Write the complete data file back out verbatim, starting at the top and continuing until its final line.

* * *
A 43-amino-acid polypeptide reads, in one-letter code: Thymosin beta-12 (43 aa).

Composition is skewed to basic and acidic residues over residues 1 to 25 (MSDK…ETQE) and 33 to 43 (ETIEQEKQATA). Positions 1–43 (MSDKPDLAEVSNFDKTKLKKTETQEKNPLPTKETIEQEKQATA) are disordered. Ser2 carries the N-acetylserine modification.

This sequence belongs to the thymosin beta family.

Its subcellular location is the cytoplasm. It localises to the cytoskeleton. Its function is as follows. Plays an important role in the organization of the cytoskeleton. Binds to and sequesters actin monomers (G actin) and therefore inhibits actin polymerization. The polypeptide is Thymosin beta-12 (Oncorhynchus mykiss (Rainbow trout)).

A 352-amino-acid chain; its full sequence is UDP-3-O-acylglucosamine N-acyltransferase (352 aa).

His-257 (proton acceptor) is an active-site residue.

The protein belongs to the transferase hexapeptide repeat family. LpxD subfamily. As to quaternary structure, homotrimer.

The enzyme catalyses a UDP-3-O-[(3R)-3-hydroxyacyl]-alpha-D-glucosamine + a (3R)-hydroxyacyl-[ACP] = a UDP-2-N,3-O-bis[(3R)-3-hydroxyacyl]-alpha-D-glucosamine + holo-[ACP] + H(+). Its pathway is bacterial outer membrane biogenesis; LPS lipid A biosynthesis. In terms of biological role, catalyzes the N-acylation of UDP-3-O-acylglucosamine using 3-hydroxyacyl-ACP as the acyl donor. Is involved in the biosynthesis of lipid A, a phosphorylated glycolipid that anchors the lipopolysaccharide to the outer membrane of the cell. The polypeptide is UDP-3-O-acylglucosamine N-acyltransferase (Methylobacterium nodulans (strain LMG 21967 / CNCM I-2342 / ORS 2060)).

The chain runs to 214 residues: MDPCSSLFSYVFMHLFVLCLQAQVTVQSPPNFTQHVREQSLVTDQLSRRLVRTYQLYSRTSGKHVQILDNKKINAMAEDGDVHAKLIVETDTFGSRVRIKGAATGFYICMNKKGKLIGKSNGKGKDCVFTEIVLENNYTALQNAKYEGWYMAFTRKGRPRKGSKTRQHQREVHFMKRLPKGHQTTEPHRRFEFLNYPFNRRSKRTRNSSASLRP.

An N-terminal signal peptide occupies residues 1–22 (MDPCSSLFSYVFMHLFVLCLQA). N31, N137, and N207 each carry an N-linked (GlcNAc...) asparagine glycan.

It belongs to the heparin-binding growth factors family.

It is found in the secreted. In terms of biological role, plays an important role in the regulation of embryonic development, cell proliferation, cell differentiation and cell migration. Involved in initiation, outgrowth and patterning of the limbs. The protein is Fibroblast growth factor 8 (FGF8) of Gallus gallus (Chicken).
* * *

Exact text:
A 43-amino-acid polypeptide reads, in one-letter code: Thymosin beta-12 (43 aa).

Composition is skewed to basic and acidic residues over residues 1 to 25 (MSDK…ETQE) and 33 to 43 (ETIEQEKQATA). Positions 1–43 (MSDKPDLAEVSNFDKTKLKKTETQEKNPLPTKETIEQEKQATA) are disordered. Ser2 carries the N-acetylserine modification.

This sequence belongs to the thymosin beta family.

Its subcellular location is the cytoplasm. It localises to the cytoskeleton. Its function is as follows. Plays an important role in the organization of the cytoskeleton. Binds to and sequesters actin monomers (G actin) and therefore inhibits actin polymerization. The polypeptide is Thymosin beta-12 (Oncorhynchus mykiss (Rainbow trout)).

A 352-amino-acid chain; its full sequence is UDP-3-O-acylglucosamine N-acyltransferase (352 aa).

His-257 (proton acceptor) is an active-site residue.

The protein belongs to the transferase hexapeptide repeat family. LpxD subfamily. As to quaternary structure, homotrimer.

The enzyme catalyses a UDP-3-O-[(3R)-3-hydroxyacyl]-alpha-D-glucosamine + a (3R)-hydroxyacyl-[ACP] = a UDP-2-N,3-O-bis[(3R)-3-hydroxyacyl]-alpha-D-glucosamine + holo-[ACP] + H(+). Its pathway is bacterial outer membrane biogenesis; LPS lipid A biosynthesis. In terms of biological role, catalyzes the N-acylation of UDP-3-O-acylglucosamine using 3-hydroxyacyl-ACP as the acyl donor. Is involved in the biosynthesis of lipid A, a phosphorylated glycolipid that anchors the lipopolysaccharide to the outer membrane of the cell. The polypeptide is UDP-3-O-acylglucosamine N-acyltransferase (Methylobacterium nodulans (strain LMG 21967 / CNCM I-2342 / ORS 2060)).

The chain runs to 214 residues: MDPCSSLFSYVFMHLFVLCLQAQVTVQSPPNFTQHVREQSLVTDQLSRRLVRTYQLYSRTSGKHVQILDNKKINAMAEDGDVHAKLIVETDTFGSRVRIKGAATGFYICMNKKGKLIGKSNGKGKDCVFTEIVLENNYTALQNAKYEGWYMAFTRKGRPRKGSKTRQHQREVHFMKRLPKGHQTTEPHRRFEFLNYPFNRRSKRTRNSSASLRP.

An N-terminal signal peptide occupies residues 1–22 (MDPCSSLFSYVFMHLFVLCLQA). N31, N137, and N207 each carry an N-linked (GlcNAc...) asparagine glycan.

It belongs to the heparin-binding growth factors family.

It is found in the secreted. In terms of biological role, plays an important role in the regulation of embryonic development, cell proliferation, cell differentiation and cell migration. Involved in initiation, outgrowth and patterning of the limbs. The protein is Fibroblast growth factor 8 (FGF8) of Gallus gallus (Chicken).